On May 3rd, two men from Phoenix, Arizona shot a security guard outside a convention centre in which a contest was being held to draw cartoons of the Prophet Mohammed. The event, which was ostensibly organised in pursuance of the principle of free speech, was called the “Muhammed Art Exhibition and Cartoon Contest” and was bound to be provocative, particularly after the attack on the Charlie Hedbo offices in Paris earlier this year.
Two days earlier, a tweet was sent to the Garland Police Department’s Twitter account from a person connected with the group Anonymous, warning of a potential ISIS attack in Texas. The Garland Police Department have maintained that they never saw this message. One of the young men involved in the shooting also highlighted his intentions on Twitter days before the attack, with clear references to ISIS and its leader.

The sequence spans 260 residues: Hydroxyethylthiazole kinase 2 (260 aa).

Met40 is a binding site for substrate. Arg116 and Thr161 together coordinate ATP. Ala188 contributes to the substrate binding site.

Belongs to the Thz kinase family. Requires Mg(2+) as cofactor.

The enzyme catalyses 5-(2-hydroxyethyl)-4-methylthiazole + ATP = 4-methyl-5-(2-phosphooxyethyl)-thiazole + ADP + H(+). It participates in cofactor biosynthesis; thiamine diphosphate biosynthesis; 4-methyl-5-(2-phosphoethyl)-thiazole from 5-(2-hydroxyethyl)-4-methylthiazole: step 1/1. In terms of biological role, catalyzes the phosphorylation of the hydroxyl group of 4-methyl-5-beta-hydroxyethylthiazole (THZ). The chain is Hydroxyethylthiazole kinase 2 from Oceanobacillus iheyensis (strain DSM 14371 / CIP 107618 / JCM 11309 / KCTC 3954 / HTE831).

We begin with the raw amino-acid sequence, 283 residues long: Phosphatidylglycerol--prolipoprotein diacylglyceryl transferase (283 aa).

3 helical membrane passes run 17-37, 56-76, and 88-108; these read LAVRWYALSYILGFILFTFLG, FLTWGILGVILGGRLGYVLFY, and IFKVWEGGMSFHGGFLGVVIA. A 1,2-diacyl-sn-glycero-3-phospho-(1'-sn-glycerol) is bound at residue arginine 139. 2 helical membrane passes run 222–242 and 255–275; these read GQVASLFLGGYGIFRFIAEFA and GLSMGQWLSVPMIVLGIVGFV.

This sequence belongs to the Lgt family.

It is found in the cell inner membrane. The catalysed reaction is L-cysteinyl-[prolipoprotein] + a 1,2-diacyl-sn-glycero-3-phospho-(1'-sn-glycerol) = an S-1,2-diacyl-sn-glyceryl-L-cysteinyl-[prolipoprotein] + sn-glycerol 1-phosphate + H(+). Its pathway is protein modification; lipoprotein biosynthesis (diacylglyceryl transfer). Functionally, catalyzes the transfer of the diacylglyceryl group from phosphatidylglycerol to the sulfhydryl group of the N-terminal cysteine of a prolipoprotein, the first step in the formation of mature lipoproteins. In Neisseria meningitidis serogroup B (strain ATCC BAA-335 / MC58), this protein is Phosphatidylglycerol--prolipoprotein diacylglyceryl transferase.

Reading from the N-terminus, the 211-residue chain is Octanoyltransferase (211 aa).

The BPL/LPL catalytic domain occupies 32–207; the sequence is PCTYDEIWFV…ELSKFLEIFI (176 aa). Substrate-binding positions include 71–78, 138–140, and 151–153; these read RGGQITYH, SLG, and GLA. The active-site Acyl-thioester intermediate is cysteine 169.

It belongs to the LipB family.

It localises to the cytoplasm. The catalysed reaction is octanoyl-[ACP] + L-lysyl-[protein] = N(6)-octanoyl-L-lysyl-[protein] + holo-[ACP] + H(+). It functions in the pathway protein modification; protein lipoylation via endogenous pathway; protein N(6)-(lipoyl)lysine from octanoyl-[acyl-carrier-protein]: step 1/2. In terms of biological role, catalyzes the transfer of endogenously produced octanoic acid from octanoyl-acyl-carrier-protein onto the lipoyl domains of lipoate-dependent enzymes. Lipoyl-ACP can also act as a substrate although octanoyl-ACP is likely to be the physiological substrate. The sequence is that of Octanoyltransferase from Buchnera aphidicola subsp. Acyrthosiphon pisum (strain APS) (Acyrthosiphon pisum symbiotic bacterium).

Online activists under the collective “#OpISIS” have been gathering information on social media accounts with links to ISIS and have been successful in getting many of these removed. This move has not proved popular with intelligence agencies who monitor this activity in the hope of gathering information. However, supporters of ISIS claim that this online presence is merely for propaganda purposes and offers no substantive detail.